The project has been a rollercoaster process, for a project that started off as an adventure, we didn’t imagine how many new obstacles we would jump along the way.

We held our first exhibition to show off our progress with the book. But only two of us and a business still to run, this was a time challenge to say the least, we evacuated our usual workspace and the remainder of our studio was taken over with prints from the book, limited edition postcards and prototype tea towels as well as the naughty but nice banana apron. Gail felt the urge to have some 3D element, so created an installation utilising an old typewriter, words connected to eating and vintage cutlery. It wasn’t for sale, but it did create a topic of conversation.

We wrote our first brief for students, 35 students studying Fine Art, Graphic Design, 3D Design, Visual Merchandising and animation from Hertford Regional College took part. They sent us stories of drinking bath water, pregnancy cravings, food fight stories and much more. Considering who had told and drawn the strongest food stories, we chose two winners Katherine Field with ‘Mummy Dippers’ and Nicole Harrison with ‘Sweet Savoury Sail’. Katherine’s illustration was in a Pop art style and complemented the style of Foood Fings. Her story was also very heart warming, focussing on the junk food her Mum craved after chemotherapy, having been a once healthy eater. Nicole’s image helped us remember childlike thoughts of drawing pictures in your head, from what you see around you, (thinking food).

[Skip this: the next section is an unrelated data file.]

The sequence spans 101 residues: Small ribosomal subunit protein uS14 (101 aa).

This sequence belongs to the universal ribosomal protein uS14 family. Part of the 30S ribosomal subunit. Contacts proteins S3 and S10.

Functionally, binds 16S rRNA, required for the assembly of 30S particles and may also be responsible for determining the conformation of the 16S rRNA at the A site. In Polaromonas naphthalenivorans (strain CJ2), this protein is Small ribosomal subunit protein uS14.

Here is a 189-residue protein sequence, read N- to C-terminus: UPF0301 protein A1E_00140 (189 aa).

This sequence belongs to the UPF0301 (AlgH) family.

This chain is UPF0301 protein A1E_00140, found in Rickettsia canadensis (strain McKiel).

Our first limited edition book is now printed; it took a mammoth chunk of time to produce its 60+ colourful pages; we believe in committing fully. It is a lovely feeling to have a physical end to all the hours and we hope it brings a few smiles. The Foood Fings book is a great showcase of our varying. It oozes all the people involved, with all their stories and love for food.

Your chance to see and taste for yourself.

So we have also cooked up our first little side project shop, where you can buy the Foood Fings book, as well as art prints, tea towels and postcards. You can find them all at electricprint.co.uk

The success so far, has been we ended up at 3 Counties Radio an interview with the winning students, we have also been asked to create designs for a food festival, and many new interested clients and collaborators. But it is still really early days… we have the opportunity for press coverage and look out for us at foodie events.

Being designers, we are never satisfied, there is always more to create, more concepts, more methods, more messages, more colour. We need to get back to explaining how we do it this year, but we will be back with another side project, when the restless creative energy builds again.

But this is what Gail and Steve of GAS Studio do for their day job – the real business!

We simplify visual communication;

helping businesses and organisations to build emotional connections with their audiences, delivering design experiences, that delight and engage, to support lasting customer loyalty.

We deliver this through website design, infographics, brochures, lead magnets, brand identity design and much more.

If you want to simplify your marketing communications get in touch with Gail or Steve at hello@gasstudio.co.uk or phone 01799 615088 and see more of our work at gasstudio.co.uk.

If you’d like to make your business or project stand out by using a creative play on words, contact Wendy Jennings Creative today.